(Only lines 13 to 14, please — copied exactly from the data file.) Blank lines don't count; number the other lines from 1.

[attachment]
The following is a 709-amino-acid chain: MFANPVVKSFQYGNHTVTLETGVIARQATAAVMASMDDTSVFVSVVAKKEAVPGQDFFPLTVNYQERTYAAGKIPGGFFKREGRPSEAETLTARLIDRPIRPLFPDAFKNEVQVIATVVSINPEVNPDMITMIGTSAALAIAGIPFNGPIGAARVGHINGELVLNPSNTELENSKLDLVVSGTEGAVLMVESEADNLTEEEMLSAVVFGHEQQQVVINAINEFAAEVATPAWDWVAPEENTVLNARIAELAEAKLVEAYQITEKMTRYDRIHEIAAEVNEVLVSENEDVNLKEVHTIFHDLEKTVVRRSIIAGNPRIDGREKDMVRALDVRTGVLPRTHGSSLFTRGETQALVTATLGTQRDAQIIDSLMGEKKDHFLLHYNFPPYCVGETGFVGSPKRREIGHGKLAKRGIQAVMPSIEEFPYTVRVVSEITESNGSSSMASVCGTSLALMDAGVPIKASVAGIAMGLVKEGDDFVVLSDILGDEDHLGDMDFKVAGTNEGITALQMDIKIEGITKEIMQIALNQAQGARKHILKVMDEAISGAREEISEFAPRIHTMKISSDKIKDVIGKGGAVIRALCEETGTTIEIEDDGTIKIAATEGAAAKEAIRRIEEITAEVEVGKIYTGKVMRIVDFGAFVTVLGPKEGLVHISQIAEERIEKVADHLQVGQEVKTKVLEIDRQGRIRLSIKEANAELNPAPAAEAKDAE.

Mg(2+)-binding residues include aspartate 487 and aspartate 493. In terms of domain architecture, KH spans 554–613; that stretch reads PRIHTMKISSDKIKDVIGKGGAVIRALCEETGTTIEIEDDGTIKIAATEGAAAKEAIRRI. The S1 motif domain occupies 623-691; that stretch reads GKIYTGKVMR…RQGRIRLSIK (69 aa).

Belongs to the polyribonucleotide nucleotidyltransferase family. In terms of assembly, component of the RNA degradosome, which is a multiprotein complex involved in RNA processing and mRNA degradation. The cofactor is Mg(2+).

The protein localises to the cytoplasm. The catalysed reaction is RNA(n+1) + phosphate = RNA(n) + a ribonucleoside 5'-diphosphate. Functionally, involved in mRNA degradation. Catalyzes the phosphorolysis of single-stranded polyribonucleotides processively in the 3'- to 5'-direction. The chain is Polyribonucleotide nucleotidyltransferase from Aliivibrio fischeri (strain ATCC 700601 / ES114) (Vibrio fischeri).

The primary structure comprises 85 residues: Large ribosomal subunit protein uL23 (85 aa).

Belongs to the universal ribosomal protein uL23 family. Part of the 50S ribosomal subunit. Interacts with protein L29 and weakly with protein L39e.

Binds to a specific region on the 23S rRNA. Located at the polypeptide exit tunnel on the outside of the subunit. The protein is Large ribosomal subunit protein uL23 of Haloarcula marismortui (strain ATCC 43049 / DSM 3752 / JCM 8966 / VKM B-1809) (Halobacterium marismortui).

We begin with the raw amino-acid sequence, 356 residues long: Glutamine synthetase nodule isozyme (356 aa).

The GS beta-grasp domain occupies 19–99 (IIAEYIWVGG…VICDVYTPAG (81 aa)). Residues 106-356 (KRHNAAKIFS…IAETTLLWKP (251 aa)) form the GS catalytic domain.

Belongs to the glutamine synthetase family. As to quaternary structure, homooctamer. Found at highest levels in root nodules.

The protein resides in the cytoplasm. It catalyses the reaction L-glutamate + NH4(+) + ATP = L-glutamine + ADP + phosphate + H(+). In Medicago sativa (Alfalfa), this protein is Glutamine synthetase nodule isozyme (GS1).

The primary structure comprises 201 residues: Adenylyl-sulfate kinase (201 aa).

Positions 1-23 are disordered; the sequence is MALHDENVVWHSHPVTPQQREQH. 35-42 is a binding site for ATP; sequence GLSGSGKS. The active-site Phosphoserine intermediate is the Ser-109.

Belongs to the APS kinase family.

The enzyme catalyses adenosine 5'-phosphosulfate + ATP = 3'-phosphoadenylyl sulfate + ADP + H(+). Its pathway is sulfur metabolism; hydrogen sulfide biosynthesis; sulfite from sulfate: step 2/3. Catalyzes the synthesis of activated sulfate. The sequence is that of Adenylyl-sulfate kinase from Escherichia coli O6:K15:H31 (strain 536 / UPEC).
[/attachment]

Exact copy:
Positions 1-23 are disordered; the sequence is MALHDENVVWHSHPVTPQQREQH. 35-42 is a binding site for ATP; sequence GLSGSGKS. The active-site Phosphoserine intermediate is the Ser-109.

Belongs to the APS kinase family.